The mailing list is the single most important part of any direct mail campaign. You can't create an appealing offer or design a beautiful mailer without knowing who you're mailing to. And if you send your mailers to the wrong audience, you risk alienating prospects and wasting valuable time and money.
The first step of any direct mail campaign is to understand your target audience. You have to know who you're mailing to before you can choose a mailing strategy or obtain a direct mail list. In fact, determining your audience is arguably the most important aspect of direct mail and influences almost every decision you make about your campaign. ProPrint's mailing experts can assist you by providing sophisticated customer modeling to help you better understand your needs.
Once you know who you want to reach, you can segment or filter your mailing list based on a variety of selects. Selects are specific criteria that help you narrow your list down into more refined groups. There are five main ways to segment your mailing list.
Geographic Segmentation (Location-Specific) - Used when you're trying to reach people in a specific area.
Demographic Segmentation (People Stats) - Used when you're trying to target people using specific demographic data, like age, gender, and income.
Firmographic Segmentation (Business Stats) - Used in business-to-business marketing. Criteria can include employee count, revenue, industry, and the number of locations.
Psychographic Segmentation (Hobbies & Traits) - Used when you pair audience demographics with data on personal values, hobbies, and personality traits.
Sales Stage Segmentation (Customer Status) - Used when your customers fall into a particular stage of the buying cycle - prospects, one-time customers, frequent customers, past customers, etc.
In some cases, you might need to use multiple segmentation methods at the same time. For example, you may want to mail to all people within a 5-mile radius of your business who are between the ages of 35 and 50. In this case, you'd be combining geographic and demographic segmentation.
The second step in getting your list is selecting a mailing strategy. The goals of your campaign and the complexity of the segmentation method(s) you choose will determine how you mail.
This table shows the relationships between the five segmentation types and the two main mailing strategies. We'll get into the specifics of each mailing strategy below.
|Mailing Strategy||Geographic (Location-Specific)||Demographic (People Stats)||Firmographic (Business Stats)||Psychographic (Hobbies & Traits)||Sales Stage (Customer Status)|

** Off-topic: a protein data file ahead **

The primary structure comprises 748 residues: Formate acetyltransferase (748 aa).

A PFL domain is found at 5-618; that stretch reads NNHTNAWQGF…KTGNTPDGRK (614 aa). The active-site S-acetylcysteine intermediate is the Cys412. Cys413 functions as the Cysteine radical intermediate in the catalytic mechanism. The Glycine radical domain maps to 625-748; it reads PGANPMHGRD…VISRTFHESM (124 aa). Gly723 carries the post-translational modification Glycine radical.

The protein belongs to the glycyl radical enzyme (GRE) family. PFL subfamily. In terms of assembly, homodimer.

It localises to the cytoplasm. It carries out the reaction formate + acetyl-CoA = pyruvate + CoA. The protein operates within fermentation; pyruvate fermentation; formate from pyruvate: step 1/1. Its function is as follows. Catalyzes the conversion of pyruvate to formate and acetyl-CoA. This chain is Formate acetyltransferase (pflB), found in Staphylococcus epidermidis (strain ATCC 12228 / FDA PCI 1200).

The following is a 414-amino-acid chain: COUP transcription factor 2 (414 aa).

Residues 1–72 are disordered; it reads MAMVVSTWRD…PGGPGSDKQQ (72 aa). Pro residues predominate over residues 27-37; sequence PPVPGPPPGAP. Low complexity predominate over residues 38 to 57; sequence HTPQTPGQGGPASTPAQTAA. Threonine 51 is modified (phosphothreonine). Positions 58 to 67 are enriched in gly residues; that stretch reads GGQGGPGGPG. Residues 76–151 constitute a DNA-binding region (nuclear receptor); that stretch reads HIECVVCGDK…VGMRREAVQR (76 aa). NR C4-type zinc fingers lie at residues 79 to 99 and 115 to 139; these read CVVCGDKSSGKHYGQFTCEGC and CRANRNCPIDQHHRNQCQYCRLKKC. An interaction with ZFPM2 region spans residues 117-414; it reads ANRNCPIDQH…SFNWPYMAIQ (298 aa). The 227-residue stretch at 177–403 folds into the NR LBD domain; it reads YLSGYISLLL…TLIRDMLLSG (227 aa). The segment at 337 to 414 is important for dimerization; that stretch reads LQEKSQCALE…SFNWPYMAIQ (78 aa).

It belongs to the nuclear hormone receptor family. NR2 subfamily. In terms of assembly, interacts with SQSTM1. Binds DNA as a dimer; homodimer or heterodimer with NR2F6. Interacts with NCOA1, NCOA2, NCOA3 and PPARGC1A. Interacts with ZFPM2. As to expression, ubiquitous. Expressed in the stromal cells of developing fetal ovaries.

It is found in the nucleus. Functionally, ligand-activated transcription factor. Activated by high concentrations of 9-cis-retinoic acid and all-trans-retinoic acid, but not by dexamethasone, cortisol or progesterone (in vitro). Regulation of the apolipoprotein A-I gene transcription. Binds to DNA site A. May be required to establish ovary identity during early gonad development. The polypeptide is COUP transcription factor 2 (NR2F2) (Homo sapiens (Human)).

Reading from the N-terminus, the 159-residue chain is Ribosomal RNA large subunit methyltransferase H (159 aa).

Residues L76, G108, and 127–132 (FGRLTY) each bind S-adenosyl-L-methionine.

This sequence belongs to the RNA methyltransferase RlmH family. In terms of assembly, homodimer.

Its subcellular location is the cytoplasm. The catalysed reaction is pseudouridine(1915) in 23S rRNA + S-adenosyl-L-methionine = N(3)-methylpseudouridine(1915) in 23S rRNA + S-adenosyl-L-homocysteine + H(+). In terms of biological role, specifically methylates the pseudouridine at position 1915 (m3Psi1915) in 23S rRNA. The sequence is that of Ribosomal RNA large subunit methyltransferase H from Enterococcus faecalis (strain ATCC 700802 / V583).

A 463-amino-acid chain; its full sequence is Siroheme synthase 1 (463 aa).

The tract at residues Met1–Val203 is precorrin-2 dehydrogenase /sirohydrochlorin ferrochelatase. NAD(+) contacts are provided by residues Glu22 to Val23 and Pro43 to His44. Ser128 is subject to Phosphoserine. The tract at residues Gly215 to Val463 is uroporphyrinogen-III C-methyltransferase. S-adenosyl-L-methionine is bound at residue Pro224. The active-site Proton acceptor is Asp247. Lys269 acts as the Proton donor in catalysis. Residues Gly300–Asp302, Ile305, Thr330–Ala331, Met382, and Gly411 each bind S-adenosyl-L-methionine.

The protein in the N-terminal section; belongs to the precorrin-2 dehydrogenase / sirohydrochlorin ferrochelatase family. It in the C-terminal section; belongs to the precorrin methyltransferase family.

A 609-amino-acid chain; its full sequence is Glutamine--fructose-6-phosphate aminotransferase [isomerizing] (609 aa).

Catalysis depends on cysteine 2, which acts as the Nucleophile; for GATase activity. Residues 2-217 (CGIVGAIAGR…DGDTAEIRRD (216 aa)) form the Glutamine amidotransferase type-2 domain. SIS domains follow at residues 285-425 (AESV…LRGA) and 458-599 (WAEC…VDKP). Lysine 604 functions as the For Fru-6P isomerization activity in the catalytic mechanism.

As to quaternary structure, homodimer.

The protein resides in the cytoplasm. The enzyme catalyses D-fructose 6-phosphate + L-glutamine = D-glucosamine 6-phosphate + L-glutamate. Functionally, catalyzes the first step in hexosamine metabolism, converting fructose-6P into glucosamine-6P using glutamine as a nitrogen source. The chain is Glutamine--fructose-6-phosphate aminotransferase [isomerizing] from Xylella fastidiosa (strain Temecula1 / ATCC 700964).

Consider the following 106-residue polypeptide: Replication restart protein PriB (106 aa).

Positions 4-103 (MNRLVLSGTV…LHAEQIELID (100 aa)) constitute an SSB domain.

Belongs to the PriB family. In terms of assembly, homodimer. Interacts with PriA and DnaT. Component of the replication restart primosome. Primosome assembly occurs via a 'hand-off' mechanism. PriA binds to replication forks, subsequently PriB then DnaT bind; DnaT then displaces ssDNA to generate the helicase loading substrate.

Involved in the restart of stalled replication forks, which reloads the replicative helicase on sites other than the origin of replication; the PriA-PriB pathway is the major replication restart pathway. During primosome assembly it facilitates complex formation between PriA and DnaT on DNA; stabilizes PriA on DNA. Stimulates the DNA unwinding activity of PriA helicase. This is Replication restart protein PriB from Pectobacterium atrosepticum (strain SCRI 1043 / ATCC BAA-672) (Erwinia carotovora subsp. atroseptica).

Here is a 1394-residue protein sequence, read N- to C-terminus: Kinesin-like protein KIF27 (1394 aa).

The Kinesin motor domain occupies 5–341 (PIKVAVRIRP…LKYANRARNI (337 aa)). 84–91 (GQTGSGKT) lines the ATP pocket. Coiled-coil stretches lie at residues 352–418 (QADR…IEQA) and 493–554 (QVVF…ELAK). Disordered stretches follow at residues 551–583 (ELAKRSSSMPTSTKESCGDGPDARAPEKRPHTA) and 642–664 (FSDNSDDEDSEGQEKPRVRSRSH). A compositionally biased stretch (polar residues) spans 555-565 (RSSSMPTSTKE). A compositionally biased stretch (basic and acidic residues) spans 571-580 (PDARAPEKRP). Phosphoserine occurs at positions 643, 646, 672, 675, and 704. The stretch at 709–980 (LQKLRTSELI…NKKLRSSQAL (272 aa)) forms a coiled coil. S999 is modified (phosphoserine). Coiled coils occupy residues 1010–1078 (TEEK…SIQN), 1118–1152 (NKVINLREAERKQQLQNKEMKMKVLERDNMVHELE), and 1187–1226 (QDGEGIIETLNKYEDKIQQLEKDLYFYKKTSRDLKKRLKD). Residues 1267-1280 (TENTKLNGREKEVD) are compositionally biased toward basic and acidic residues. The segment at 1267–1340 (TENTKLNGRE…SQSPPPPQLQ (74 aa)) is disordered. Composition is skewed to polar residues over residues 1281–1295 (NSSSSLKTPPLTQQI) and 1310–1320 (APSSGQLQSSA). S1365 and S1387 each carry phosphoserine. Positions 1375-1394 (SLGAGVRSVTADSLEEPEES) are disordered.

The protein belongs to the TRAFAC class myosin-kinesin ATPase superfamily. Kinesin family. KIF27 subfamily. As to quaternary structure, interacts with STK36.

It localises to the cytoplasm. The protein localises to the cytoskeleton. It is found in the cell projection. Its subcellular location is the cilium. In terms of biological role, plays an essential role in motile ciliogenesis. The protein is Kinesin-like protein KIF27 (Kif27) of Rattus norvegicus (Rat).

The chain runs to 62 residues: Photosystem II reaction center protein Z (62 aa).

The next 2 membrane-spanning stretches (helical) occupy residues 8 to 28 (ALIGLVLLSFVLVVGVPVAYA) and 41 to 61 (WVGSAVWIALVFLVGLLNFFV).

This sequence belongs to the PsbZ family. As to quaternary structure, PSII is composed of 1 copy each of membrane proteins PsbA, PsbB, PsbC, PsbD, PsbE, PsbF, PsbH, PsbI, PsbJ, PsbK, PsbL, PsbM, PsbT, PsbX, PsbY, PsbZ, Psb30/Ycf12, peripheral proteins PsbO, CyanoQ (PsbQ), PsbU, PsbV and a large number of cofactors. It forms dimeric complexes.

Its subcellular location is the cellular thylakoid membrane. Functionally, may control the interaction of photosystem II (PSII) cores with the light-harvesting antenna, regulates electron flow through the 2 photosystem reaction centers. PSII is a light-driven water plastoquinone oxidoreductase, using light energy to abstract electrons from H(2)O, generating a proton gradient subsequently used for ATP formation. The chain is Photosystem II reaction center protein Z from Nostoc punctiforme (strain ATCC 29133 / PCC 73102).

To qualify for the lowest postage rates on a saturation mailing, stick to the 90/75 rule. This stipulates that you must mail to 90% of all residential addresses or 75% of all business and residential addresses combined within each carrier route. If you don't meet the 90/75 rule, you'll no longer qualify for the lowest saturation postage rates.
If your business offers a product or service almost anyone can use, a saturation mailing is probably your best bet. Consumer-facing businesses like restaurants, grocery stores, and automotive shops can benefit from a saturation mailing strategy.
If you choose saturation, your pieces will be sent to every household along a particular carrier route (the actual route the mail carrier walks or drives). Saturation mailings also allow you to do some targeting. For example, you can remove business addresses, PO boxes, and some residential addresses (like drop addresses, seasonal addresses, and apartments). You can also use the median demographics (like age, income, and number of children) for each carrier route to do some further targeting.
Keep in mind that the demographic data provided for carrier routes are expressed in medians, which are the figure(s) in the middle of a data set. If you only want to target people who are exactly 50 years old or households with exactly 2 children, then you'll need to go with a targeted mailing.
In some cases, saturation can actually offer better returns than targeted mailings. Because you can view median demographics for carrier routes, you can reach a similar audience with a saturation mailing as you would with a targeted one. Your targeting might not be as refined, but you'll save money because you won't need to pay for a more expensive targeted list. Plus, you'll qualify for lower saturation postage rates.